The Happiness Hack

In 2008 - amidst the fury of the financial crisis - one of the greatest short squeezes in history occurred.

To oversimplify, in October of that year, there weren't enough available Volkswagen shares to cover the short position on the company. This essentially meant that short sellers who wished to cover their positions could be forced to pay ludicrous prices. Thus, the Volkswagen share price skyrocketed.

German billionaire, Adolf Merckle, was short Volkswagen stock at the time and lost about 1/2 a billion within a couple days. Merckle - worth about $12b at his peak - was an industrialist with a vast business empire, which began to unravel due to the bad bet. Still, Merckle had more money and success than any of us could ever dream of.

Merckle's financial wealth fell, but was still at a height most of humanity will never experience. Most people think they'd be happy with 1/100 of what Merckle was left with. But clearly he felt differently.

In January of 2009, Merckle stepped in front of a speeding train.

Happiness is relative and an unachievable pursuit for most.

Many mistakenly believe that happiness and self worth are tied to an absolute - usually material - goal or measure. Of course, this cannot be true because we are biologically hardwired to always want more. Indeed, the personal state of happiness is counter-evolutionary and cannot exist for long. If our ancestors found sustained happiness when they discovered a warm cave, we'd still be living in caves.

Because sustainable happiness is largely unachievable, the pursuit of happiness will make you unhappy.

Don't despair. I have a happiness hack!

Stop making happiness the goal. Stop thinking, "if I just achieve X I will then be happy". Because there is always something better than X. Always.

Instead, your goal should be to suffer.

I realize that sounds ridiculous. But have you ever wondered why martyrs exist? It's because people find great satisfaction in suffering for a cause they truly believe in.

To be happy you must find a cause or goal worth suffering for. The cause may or may not be measurable or achievable, but it must compel you to take action. It must make you want to fight. You may never achieve your goal, but, ultimately, it is the suffering you endure in pursuit of that goal that will lead to happiness.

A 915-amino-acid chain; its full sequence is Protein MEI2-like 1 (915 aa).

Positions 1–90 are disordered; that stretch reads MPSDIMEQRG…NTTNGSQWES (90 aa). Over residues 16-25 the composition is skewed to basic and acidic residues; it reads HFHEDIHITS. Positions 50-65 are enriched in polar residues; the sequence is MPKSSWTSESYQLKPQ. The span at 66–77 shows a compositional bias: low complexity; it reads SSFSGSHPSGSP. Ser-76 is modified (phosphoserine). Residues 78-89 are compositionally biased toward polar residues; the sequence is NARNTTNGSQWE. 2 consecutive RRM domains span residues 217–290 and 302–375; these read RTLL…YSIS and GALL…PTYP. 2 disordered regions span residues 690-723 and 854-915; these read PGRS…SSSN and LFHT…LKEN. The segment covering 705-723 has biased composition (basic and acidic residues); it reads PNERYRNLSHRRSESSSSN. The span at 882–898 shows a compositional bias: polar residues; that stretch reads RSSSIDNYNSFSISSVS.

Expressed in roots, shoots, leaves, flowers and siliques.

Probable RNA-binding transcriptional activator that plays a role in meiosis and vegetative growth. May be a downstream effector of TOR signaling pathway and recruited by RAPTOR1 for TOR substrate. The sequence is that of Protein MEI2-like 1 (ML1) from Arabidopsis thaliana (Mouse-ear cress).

What are causes worth suffering for? I cannot answer that question because it varies by individual. For some, sacrificing 60 hours a week to push their employer's company forward is a noble cause. For others it is a sad waste of a life.

The act of suffering on its own doesn't necessarily equate to happiness, as one might expect (although for some, pleasure is derived from the suffering itself). For most, the sacrifice is an excruciating personal investment to achieve something remarkable. Pleasure cannot be decoupled from the suffering and the suffering must be connected to a worthy cause.

One might think that they are already making sacrifices to achieve their goals. Let's clear this up: 'Sacrificing' $500 for a coat doesn't fit the concept. 

The pleasure derived from the acquisition of material goods is fleeting because the sacrifice - the effort to raise that $500 - had no connection to the goal. In contrast, if you designed and crafted the coat by hand the satisfaction derived from the entire process would be much greater, provided creating a coat was a goal that ignited your passions.

Adolf Merckle gladly suffered his whole life to build a business empire. Creating something of that size simply isn't possible unless you derive satisfaction from the sacrifice required to pursue the cause.

It is a mistake to assume Merckle killed himself because he couldn't cope with the loss of financial wealth. The reality is that he could not accept the wasted sacrifice for an empire that was falling apart.

1 comment:

  1. As I continue to watch people change and evolve, I can see that the very nature of growth is struggle. Those old adages about "growing pains" are simply true. And putting oneself "in service to" those struggles does indeed sharpen our sense of place and the happiness gleaned from that place.
    It's with a deep sigh that I know about folks who succumb to the hurdles of loss when they have struggled so to achieve their success. But I frequently think "if only they could have taken that one extra step past and perhaps found the rebound towards their next purpose.
    Curious how it works in this very temporary life.
    Here's to our good struggles forward for ourselves and the forging of paths for others to follow.
    Thank you for these good thoughts.